Such loose concepts of monopoly are, moreover, not merely inappropriate; they are also theoretically misleading. They lead to the supposition that price phenomena can be explained without further investigation by demonstrating a monopolistic condition. Having once laid it down that the monopolist “dictates” prices, that his attempt to raise prices as high as possible could only be restrained by a “power” influencing the market from outside, such theorists proceed to render the concept of monopoly so elastic as to include all commodities not increasable or only increasable with increasing costs. As this already comprises most price phenomena, they are able to avoid the necessity of working out a theory of prices themselves. As a result many come to speak of the monopoly ownership of land and believe that they have solved the problem of rent by pointing out that this monopolistic relation exists. Others go further and seek to explain interest, profit, and even wages as monopoly prices and monopoly profits. Quite apart from other defects in these “explanations,” their authors fail to perceive that, while alleging that a monopoly exists, they say nothing at all about the nature of price formation and that therefore the catchword monopoly is no substitute for a properly developed theory of prices.29
The laws determining monopoly prices are the same as those which determine other prices. The monopolist cannot ask any price he fancies. The price offers with which he enters the market influence the attitude of the buyers. Demand expands or contracts according to the price he demands, and he has to reckon with this like any other seller. The one and only peculiarity of monopoly is that, assuming a certain shape for the demand curve, the maximum net profit lies at a higher price than would have been the case in competition between sellers.30 If we assume these conditions and if the monopolist cannot so discriminate as to exploit the purchasing power of each class of buyers, it pays him better to sell at the higher monopoly price than at the lower competitive price, even though sales are thereby diminished. Therefore, monopoly under such conditions has three results: the market price is higher, the profit is greater, both the quantity sold and the consumption are smaller than they would have been under free competition.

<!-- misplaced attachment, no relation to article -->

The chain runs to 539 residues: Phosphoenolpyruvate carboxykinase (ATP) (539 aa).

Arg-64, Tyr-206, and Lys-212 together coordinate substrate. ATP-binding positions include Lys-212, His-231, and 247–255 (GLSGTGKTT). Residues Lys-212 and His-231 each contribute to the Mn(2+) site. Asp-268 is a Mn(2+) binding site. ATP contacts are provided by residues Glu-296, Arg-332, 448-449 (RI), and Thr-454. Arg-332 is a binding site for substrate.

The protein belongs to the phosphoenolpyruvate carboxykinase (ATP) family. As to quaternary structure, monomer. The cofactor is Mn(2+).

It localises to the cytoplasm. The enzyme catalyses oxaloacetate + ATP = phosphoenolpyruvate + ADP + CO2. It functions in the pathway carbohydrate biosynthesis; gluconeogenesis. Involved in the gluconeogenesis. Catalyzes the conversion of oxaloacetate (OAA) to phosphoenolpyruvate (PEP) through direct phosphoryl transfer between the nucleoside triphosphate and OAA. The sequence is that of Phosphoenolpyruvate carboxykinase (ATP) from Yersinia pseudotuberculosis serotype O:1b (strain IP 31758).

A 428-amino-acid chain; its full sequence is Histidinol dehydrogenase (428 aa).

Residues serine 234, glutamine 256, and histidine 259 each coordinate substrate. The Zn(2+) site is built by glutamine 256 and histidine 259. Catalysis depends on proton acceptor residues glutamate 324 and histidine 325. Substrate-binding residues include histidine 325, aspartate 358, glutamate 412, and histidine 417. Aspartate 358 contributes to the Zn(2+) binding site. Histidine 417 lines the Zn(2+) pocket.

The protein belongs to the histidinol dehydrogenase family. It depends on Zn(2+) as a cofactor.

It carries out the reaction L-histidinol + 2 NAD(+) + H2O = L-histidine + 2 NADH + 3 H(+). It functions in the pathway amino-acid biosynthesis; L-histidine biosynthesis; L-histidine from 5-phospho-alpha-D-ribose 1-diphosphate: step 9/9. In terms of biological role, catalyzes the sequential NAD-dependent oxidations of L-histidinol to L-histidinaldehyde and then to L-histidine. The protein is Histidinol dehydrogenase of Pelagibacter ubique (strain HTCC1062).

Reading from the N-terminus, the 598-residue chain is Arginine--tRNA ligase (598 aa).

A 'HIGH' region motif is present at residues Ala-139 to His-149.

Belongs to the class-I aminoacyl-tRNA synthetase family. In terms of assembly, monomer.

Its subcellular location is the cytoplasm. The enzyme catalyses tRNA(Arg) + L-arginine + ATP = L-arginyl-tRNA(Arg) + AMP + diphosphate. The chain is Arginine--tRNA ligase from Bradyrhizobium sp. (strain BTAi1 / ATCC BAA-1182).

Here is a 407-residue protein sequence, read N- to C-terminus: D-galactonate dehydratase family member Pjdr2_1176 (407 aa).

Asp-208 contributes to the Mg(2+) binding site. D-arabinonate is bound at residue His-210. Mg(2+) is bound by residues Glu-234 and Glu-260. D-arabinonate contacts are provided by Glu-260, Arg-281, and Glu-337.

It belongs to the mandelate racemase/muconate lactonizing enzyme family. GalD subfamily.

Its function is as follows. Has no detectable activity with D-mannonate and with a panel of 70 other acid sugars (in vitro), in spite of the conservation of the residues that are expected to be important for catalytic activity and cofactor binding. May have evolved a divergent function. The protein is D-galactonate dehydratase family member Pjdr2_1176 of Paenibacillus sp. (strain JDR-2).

The last of these results must be examined more closely. If there is more of the monopolized commodity than can be placed at the monopoly price the monopolist must lock up or destroy so many surplus units that the remainder may attain the price needed. Thus the Dutch East India Company, which monopolized the European coffee market in the seventeenth century, destroyed some of its stocks. Other monopolists have done likewise: the Greek Government, for instance, destroyed currants in order to raise the price. Economically only one verdict on these proceedings is possible: they diminish the stock of wealth which serves to satisfy needs, they reduce welfare, they diminish riches. That goods which could have satisfied wants, and foodstuffs which could have stilled the hunger of the many, should be destroyed is a state of things which the outraged populace and the discerning economist unite, for once, in condemning.
Even in monopolistic undertakings, however, destruction of economic goods is rare. The far-sighted monopolist does not produce goods for the incinerator. If he wishes to place fewer goods on the market he takes steps to reduce his output. The problem of monopoly must be considered, not from the point of view of goods destroyed, but from that of production restricted.
The Economic Effects of Isolated Monopolies